As someone who has struggled (silently) with anorexia and bulimia for years now, I am really concerned that this type of show is being made. Anorexics are extremely competitive people; it’s part of that quest for perfection that characterizes the disease. I wish I could say that I will boycott this show but I know I will not be able to NOT watch it. I am ashamed to admit I will watch it to compare myself to these women, pick up tips, and attempt to be thinner than they are. Yes this problem is mine, and not one inherent in the television program, but I’m sure I’m not alone in how I will respond to this program. Not to mention it could be triggering for self conscious teenagers, or recovering anorexics. There still seems to be something ‘glamourous’ about eating disorders, and they have become kind of a fixation for media and viewers alike. I mean, if you’re going to make a reality show about mental disorders, why would it be considered less acceptable to make one about schizophrenics, or depressed people, or those struggling with bipolar disorder? Because it would seem highly exploitive and getting over a mental issues isn’t something that can be done in the public eye, in my opinion.

    • Ninargh

      I agree completely, as someone who has lived with an eating disorder in various different manifestations over the past decade – anorexia mainly – I too wish I could say with confidence that I wasn’t going to watch this. But I totally am. Completely positive in the knowledge that it’ll feed into my disorder.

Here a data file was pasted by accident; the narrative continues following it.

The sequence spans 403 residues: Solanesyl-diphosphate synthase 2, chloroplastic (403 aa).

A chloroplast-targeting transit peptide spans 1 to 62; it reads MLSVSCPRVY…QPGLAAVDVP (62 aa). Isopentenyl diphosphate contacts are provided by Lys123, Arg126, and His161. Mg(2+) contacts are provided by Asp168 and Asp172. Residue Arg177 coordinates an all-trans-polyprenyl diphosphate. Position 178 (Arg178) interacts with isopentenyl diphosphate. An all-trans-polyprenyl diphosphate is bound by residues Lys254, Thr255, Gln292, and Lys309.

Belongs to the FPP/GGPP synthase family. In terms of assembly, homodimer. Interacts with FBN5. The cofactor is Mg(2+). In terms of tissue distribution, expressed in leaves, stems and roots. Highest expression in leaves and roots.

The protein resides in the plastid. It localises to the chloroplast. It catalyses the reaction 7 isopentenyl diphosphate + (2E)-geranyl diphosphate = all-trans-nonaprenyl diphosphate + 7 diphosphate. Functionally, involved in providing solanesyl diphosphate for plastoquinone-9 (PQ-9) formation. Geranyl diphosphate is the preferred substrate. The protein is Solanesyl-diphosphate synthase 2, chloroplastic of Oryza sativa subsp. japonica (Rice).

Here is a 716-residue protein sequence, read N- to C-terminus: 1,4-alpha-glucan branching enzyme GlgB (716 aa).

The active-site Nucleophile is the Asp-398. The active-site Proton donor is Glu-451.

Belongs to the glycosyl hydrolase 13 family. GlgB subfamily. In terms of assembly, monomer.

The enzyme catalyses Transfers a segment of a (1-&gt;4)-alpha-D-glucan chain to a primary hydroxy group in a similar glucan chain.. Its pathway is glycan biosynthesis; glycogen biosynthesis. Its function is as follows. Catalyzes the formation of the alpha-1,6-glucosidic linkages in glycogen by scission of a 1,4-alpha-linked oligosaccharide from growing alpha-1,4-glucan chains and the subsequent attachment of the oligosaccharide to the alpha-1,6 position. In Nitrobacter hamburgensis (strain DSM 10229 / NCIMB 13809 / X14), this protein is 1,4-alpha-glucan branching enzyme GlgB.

Whatever Gold’s reasons are for producing the television show, I’m wondering if she truly has any understanding of how eating disorders work. Personally, I don’t think there is any way that the competitive nature and the ferocious need for perfection that underscore the disorder are going to mesh with the premise of the show and create the type of sensitively-approached hour of viewing she imagines.

  • Ninargh

    EDIT! Have just read that Gold suffered from an eating disorder of her own. So disregard my comment wondering if she has any personal experience, obviously she does. Which makes me question her decision to televise people struggling through treatment even more.

  • L

    Didn’t E! already try this show?

    It “lets you know what it’s like”…why? what good does that do? do you know who’s going to watch this? people who want to pick up “tips”.

  • MR

    I’m a guy, and am probably totally out of line here. I’ve seen first hand a woman who was struggling with anorexia. I tried to create a space where she could talk to me not just about that but about other things too, and I shared a lot a personal things about myself with her to tell her it was safe for her there. We once had coffee and I told her I thought she weighed only a 100 lbs, not because I knew her actual weight, but because I thought she was too skinny. She’s tall, and yeah, I was trying to be subtle. I later sent her an email telling her what a healthy skinny weight for her was. But based on what you all said I realize now that that was dumb, cause that was never her benchmark, and if she was more than a 100 lbs – she should have weighed 124 lbs at least – she probably thought she was too heavy. You know many times a long the way I asked her to share personal things with me, but she never would, so I only ended up communicating things about, and only helping, myself.

  • EKS

    ugh – this will definitely be used as thinspiration for the people still struggling, and those who haven’t yet begun but are on their way.

  • kate

    There is a twelve step fellowship for EDs. It is called overeaters anonymous, but I understand its supportive of all EDs.